US President Donald Trump is expected to sign several executive orders on Wednesday restricting immigration from Syria and six other Middle Eastern or African countries, according to several congressional aides and immigration experts briefed on the matter.
In addition to Syria, Trump’s orders are expected to temporarily restrict access to the United States for most refugees. Another order will block visas from being issued to those from Iraq, Iran, Libya, Somalia, Sudan and Yemen, said the aides and experts, who asked not to be identified.
The restrictions on refugees are likely to include a multi-month ban on admissions from all countries until the State Department and the Department of Homeland Security can make the vetting process more rigorous.
Stephen Legomsky, a former chief counsel at US Citizenship and Immigration Services in the Obama administration, said the president has the authority to limit refugee admissions and the issuance of visas to specific countries if it is determined to be in the public’s interest.
“From a legal standpoint, it would be exactly within his legal rights,” said Legomsky, who now is a professor at Washington University School of Law in St. Louis. “But from a policy standpoint it would be terrible idea because there is such an urgent humanitarian need right now for refugees.”
The Republican president was expected to sign the orders at the headquarters of the Department of Homeland Security, whose responsibilities include immigration and border security.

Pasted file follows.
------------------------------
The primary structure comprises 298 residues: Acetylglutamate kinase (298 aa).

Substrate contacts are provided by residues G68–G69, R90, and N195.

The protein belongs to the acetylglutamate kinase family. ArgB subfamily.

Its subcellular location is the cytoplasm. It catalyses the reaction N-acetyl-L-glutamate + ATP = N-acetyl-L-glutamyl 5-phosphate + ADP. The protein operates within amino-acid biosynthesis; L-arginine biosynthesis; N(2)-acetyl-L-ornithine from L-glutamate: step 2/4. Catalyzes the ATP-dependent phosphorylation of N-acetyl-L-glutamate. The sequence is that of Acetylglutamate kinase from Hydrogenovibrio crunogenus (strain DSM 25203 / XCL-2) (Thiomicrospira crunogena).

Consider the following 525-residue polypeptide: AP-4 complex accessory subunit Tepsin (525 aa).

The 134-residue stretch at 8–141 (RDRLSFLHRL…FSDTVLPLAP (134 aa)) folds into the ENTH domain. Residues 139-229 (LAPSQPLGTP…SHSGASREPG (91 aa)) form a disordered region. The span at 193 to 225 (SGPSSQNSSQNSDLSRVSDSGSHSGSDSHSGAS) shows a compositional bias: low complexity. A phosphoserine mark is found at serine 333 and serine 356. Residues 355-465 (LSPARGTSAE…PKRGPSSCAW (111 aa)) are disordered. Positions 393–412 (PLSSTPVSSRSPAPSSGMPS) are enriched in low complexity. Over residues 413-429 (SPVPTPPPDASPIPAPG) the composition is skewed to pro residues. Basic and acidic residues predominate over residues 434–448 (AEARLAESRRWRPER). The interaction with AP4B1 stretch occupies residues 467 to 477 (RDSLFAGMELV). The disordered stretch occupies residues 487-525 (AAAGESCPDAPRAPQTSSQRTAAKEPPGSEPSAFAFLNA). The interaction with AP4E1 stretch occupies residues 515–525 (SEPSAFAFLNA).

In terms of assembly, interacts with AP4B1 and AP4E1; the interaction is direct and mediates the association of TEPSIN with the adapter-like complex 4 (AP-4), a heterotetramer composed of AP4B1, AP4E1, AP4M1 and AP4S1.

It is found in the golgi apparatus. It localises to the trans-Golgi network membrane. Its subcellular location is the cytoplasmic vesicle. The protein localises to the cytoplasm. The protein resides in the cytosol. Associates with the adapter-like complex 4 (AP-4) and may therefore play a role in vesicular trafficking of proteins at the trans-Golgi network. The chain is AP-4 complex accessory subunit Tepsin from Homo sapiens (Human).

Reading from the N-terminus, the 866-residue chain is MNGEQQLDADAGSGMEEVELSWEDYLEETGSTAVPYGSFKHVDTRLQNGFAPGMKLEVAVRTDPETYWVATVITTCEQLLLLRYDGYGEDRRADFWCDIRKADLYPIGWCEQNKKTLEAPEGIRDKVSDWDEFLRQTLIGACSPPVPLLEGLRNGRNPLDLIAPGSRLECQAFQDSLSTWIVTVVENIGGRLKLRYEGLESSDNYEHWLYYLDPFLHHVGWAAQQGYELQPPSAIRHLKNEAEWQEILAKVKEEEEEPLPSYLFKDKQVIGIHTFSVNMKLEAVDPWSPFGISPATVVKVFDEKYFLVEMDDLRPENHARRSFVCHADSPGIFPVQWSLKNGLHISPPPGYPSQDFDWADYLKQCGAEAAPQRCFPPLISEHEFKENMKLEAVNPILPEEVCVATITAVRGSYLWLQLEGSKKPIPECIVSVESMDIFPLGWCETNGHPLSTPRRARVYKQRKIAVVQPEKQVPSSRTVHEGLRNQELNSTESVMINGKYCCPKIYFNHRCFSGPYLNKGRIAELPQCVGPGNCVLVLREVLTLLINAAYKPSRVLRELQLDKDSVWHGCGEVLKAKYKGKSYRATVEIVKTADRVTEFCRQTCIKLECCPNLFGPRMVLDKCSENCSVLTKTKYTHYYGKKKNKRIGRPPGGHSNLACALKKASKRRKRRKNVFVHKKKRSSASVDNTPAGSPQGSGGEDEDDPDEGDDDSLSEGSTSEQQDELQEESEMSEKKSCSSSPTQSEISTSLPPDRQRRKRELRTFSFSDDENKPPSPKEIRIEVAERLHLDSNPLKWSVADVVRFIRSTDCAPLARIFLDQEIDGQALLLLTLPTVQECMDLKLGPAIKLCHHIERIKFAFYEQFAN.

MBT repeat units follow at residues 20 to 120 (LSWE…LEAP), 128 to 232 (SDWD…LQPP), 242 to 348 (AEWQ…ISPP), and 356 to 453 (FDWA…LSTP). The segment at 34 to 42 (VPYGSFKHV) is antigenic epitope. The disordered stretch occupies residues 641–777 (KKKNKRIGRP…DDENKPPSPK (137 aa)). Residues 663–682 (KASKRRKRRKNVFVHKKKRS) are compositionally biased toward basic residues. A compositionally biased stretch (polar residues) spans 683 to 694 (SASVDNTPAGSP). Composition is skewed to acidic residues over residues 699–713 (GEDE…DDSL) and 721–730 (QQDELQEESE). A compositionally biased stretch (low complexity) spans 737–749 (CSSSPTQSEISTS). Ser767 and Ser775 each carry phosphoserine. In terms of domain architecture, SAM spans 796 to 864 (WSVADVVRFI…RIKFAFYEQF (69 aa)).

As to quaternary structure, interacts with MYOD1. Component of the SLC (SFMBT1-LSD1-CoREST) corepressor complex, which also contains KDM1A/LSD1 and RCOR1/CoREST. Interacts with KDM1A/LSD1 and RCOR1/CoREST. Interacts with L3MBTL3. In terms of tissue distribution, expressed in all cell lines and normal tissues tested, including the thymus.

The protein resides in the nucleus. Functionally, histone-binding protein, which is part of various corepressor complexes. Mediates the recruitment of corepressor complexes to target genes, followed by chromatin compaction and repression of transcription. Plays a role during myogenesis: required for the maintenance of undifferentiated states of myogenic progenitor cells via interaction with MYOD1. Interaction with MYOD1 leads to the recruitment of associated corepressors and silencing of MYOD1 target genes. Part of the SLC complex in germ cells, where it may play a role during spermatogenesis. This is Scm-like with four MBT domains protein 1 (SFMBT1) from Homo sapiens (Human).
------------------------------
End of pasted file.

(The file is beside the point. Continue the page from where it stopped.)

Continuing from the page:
On the campaign trail, Trump initially proposed a temporary ban on Muslims entering the United States, which he said would protect Americans from jihadist attacks. Many Trump supporters decried former President Barack Obama’s decision to increase the number of Syrian refugees admitted to the United States over fears that those fleeing the country’s civil war would carry out attacks.
Both Trump and his nominee for attorney general, US Senator Jeff Sessions, have since said they would focus the restrictions on countries whose emigres could pose a threat rather than placing a ban on people who follow a specific religion.
Detractors could launch legal challenges to the moves if all the countries subject to the ban are Muslim-majority nations, said immigration expert Hiroshi Motomura at UCLA School of Law. Legal arguments could claim the executive orders discriminate against a particular religion, which would be unconstitutional, he said.
“His comments during the campaign and a number of people on his team focused very much on religion as the target,” Motomura said.
To block entry from the designated countries, Trump is likely to instruct the State Department to stop issuing visas to people from those nations, according to sources familiar with the visa process. He could also instruct Customs and Border Protection to stop any current visa holders from those countries from entering the United States.
White House spokesman Sean Spicer said on Tuesday that the State and Homeland Security departments would work on the vetting process once Trump’s nominee to head the State Department, Rex Tillerson, is installed.
Other measures may include directing all agencies to finish work on a biometric identification system for non-citizens entering and exiting the United States and a crackdown on immigrants fraudulently receiving government benefits, according to the congressional aides and immigration experts.
To restrict illegal immigration, Trump has promised to build a wall on the US-Mexico border and to deport illegal migrants living inside the United States. None of the orders to be signed Wednesday are expected to focus on those issues.
Trump is also expected to swear in his new secretary of homeland security, retired Marine General John Kelly, on Wednesday.